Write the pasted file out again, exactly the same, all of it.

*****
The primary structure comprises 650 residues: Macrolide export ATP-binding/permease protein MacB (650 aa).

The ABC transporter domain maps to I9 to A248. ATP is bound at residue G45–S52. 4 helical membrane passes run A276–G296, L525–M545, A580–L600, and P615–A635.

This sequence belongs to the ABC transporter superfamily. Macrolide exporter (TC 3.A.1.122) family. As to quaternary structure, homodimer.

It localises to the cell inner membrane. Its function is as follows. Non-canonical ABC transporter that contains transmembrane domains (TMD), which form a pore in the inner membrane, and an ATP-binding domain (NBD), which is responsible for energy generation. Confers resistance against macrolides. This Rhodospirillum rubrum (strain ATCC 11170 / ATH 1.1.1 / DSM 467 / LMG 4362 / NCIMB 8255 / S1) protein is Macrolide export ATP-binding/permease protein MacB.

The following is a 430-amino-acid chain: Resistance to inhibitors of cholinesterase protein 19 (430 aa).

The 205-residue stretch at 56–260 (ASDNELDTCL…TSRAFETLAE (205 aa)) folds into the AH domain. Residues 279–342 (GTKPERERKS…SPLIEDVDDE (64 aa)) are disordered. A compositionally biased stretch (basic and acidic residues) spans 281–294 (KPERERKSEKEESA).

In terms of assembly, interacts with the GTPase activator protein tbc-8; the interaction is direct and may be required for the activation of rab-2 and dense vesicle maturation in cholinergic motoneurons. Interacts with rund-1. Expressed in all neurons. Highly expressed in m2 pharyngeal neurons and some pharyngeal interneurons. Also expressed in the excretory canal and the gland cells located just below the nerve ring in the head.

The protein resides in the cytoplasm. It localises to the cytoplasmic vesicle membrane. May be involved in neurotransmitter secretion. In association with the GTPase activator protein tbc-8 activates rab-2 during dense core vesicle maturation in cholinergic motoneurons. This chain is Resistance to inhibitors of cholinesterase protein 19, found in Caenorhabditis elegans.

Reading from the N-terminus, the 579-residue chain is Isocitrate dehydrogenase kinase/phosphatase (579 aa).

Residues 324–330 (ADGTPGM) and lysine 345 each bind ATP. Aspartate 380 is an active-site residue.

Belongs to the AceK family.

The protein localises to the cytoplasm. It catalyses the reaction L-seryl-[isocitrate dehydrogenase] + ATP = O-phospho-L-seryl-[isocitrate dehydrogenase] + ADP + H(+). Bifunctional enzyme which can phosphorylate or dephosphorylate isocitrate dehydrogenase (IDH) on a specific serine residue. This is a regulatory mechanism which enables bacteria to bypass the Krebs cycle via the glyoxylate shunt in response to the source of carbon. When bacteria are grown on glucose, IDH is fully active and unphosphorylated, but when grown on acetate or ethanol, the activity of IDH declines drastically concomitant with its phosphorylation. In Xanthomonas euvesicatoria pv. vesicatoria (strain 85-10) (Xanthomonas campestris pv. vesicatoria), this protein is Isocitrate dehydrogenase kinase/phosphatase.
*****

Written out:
The primary structure comprises 650 residues: Macrolide export ATP-binding/permease protein MacB (650 aa).

The ABC transporter domain maps to I9 to A248. ATP is bound at residue G45–S52. 4 helical membrane passes run A276–G296, L525–M545, A580–L600, and P615–A635.

This sequence belongs to the ABC transporter superfamily. Macrolide exporter (TC 3.A.1.122) family. As to quaternary structure, homodimer.

It localises to the cell inner membrane. Its function is as follows. Non-canonical ABC transporter that contains transmembrane domains (TMD), which form a pore in the inner membrane, and an ATP-binding domain (NBD), which is responsible for energy generation. Confers resistance against macrolides. This Rhodospirillum rubrum (strain ATCC 11170 / ATH 1.1.1 / DSM 467 / LMG 4362 / NCIMB 8255 / S1) protein is Macrolide export ATP-binding/permease protein MacB.

The following is a 430-amino-acid chain: Resistance to inhibitors of cholinesterase protein 19 (430 aa).

The 205-residue stretch at 56–260 (ASDNELDTCL…TSRAFETLAE (205 aa)) folds into the AH domain. Residues 279–342 (GTKPERERKS…SPLIEDVDDE (64 aa)) are disordered. A compositionally biased stretch (basic and acidic residues) spans 281–294 (KPERERKSEKEESA).

In terms of assembly, interacts with the GTPase activator protein tbc-8; the interaction is direct and may be required for the activation of rab-2 and dense vesicle maturation in cholinergic motoneurons. Interacts with rund-1. Expressed in all neurons. Highly expressed in m2 pharyngeal neurons and some pharyngeal interneurons. Also expressed in the excretory canal and the gland cells located just below the nerve ring in the head.

The protein resides in the cytoplasm. It localises to the cytoplasmic vesicle membrane. May be involved in neurotransmitter secretion. In association with the GTPase activator protein tbc-8 activates rab-2 during dense core vesicle maturation in cholinergic motoneurons. This chain is Resistance to inhibitors of cholinesterase protein 19, found in Caenorhabditis elegans.

Reading from the N-terminus, the 579-residue chain is Isocitrate dehydrogenase kinase/phosphatase (579 aa).

Residues 324–330 (ADGTPGM) and lysine 345 each bind ATP. Aspartate 380 is an active-site residue.

Belongs to the AceK family.

The protein localises to the cytoplasm. It catalyses the reaction L-seryl-[isocitrate dehydrogenase] + ATP = O-phospho-L-seryl-[isocitrate dehydrogenase] + ADP + H(+). Bifunctional enzyme which can phosphorylate or dephosphorylate isocitrate dehydrogenase (IDH) on a specific serine residue. This is a regulatory mechanism which enables bacteria to bypass the Krebs cycle via the glyoxylate shunt in response to the source of carbon. When bacteria are grown on glucose, IDH is fully active and unphosphorylated, but when grown on acetate or ethanol, the activity of IDH declines drastically concomitant with its phosphorylation. In Xanthomonas euvesicatoria pv. vesicatoria (strain 85-10) (Xanthomonas campestris pv. vesicatoria), this protein is Isocitrate dehydrogenase kinase/phosphatase.